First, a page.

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Tea Party Leader Surprised by Death Threat From Tucson Shooting Victim

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In this photo released by ABC-TV, ABC News correspondent Christiane Amanpour leads a town hall event at the St. Odilia Church in Tucson, Ariz., during a taping of "This Week." The event brought together members of the community and residents who were involved in the shooting in Tucson on Jan. 8, and led to one of the injured being arrested for threatening a Tea Party leader. (AP/ABC-TV)

The co-founder of the Tucson Tea Party said he is worried about the threats he is receiving, including a remark by a shooting victim made to him at a televised town hall meeting.

Trent Humphries told The Associated Press on Sunday he was surprised when shooting victim James Eric Fuller took a picture of him and said "you're dead." 

The 63-year-old Fuller was arrested Saturday on disorderly conduct and threat charges and taken for a psychiatric exam.

Authorities say he began ranting at the end of ABC News' forum, at one point calling the audience "whores." The show, videotaped at St. Odilia's Catholic Church in Tucson, featured victims, witnesses, emergency responders and some of those hailed as heroes after the Jan. 8 shooting in which six people were killed and 14 injured.

Fuller was one of 19 people shot as was Rep. Gabrielle Giffords, who was critically injured but whose recovery so far has been called miraculous.

According to Pima County sheriff's spokesman Jason Ogan, Fuller, who was sitting in the front row at the forum, objected to Humphries' suggestion that any conversations about gun control be delayed until all the dead were buried, KGUN-TV in Tucson reported.

"I think there is a time for this debate. But for what we saw and felt right now, I'm not sure that applause and things going on are appropriate right now until we've had actually -- maybe had the funerals finished for the people" who died, Humphries said.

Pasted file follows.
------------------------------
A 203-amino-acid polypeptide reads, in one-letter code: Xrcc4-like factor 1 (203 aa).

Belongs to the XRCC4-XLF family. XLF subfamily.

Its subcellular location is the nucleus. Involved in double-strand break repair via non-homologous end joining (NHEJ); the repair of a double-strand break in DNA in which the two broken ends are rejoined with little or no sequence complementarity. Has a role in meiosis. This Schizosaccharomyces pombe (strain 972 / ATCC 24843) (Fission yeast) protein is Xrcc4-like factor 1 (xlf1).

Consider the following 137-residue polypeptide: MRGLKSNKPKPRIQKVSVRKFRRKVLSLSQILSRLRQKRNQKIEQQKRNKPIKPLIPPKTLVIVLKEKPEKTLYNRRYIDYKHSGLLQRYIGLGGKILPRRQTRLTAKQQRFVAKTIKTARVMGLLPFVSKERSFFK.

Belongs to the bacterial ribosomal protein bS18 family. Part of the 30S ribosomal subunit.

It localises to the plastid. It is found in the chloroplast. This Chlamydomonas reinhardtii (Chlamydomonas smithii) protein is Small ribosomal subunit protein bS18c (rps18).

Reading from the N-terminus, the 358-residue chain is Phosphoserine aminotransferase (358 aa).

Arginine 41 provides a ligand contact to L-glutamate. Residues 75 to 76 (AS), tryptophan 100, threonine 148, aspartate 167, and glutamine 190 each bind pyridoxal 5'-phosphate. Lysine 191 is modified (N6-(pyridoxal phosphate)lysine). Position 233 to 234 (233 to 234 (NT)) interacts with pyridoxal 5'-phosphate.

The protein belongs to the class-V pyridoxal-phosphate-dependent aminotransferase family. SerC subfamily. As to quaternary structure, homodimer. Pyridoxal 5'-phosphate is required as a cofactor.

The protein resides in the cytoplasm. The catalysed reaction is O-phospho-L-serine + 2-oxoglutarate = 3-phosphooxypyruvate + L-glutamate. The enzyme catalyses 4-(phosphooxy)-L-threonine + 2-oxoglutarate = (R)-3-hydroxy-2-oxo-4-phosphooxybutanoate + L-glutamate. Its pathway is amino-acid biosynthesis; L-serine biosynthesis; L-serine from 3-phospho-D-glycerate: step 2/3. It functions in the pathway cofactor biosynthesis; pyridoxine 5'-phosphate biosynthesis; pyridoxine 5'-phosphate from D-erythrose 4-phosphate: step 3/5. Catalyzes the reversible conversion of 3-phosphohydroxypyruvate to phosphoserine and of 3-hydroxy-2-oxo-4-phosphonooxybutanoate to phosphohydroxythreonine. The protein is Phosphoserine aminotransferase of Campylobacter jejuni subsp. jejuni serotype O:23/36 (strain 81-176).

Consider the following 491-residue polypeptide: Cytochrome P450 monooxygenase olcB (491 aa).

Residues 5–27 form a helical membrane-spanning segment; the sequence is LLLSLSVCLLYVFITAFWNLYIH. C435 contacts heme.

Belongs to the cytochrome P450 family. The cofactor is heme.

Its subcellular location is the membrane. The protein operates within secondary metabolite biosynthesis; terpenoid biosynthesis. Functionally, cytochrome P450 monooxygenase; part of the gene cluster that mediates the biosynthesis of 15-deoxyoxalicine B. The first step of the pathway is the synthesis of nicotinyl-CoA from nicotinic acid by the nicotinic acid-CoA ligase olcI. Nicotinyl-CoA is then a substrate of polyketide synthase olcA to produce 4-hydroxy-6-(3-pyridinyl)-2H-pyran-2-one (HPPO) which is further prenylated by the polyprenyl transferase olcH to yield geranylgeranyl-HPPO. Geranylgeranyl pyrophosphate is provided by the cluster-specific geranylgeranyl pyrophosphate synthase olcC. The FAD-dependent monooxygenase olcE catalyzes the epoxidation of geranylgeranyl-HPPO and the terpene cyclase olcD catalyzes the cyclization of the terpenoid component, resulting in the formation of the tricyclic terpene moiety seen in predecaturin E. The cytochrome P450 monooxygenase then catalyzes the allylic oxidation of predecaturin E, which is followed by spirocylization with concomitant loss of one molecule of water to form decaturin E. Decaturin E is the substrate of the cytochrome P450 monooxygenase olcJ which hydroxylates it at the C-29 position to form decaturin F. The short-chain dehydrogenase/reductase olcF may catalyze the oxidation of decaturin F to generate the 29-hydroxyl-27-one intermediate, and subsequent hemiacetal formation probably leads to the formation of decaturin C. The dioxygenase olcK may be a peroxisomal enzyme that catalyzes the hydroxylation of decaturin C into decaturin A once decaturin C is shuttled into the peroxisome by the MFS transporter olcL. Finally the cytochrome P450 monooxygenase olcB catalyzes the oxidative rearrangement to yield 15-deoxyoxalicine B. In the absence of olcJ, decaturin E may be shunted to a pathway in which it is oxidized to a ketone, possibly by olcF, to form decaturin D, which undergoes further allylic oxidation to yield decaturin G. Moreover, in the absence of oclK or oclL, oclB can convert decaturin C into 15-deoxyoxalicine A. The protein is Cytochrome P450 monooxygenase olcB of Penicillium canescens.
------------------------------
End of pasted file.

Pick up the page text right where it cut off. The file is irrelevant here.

"My neighbor was one of those people. And I loved that man. And I want to see ... some introspection maybe from the people before the national debate happens."

Humphries spoke to the AP before attending services for Dorwin Stoddard, 76, who was killed in the rampage after he dove to the ground and laid atop his wife to protect her. He said he was worried about the threat, and the dozens of other angry e-mails he has received.

"I had nothing to do with the murders that happened or the shooting of Gabrielle Giffords," Humphries said. "And I wonder, if he (Fuller) is crazy or is he the canary in a coal mine? Is he saying what a lot of other people are holding in their hearts? If so, that's a problem."

Fuller described the shootings as "a bad crime drama" in an interview on CBS' "The Early Show."

Fuller said he felt a bullet that hit his knee but didn't know he had also been struck in the back. Fuller, a naval air veteran, drove himself to Northwest Hospital after being shot, according to the Arizona Daily Star. He was later taken to University Medical Center where he was released two days later.

He told The New York Times last week that he had trouble sleeping after he was wounded and repeatedly denounced the "Tea Party crime syndicate" in the interview. He said he placed some of the blame for the shooting on former Alaska Gov. Sarah Palin and other Republican leaders for creating a toxic atmosphere. Palin has denounced the attack, which does not appear to have been motivated by politics.

The hospital will determine when he will be released following the psych evaluation, Ogan said.

The Associated Press contributed to this report.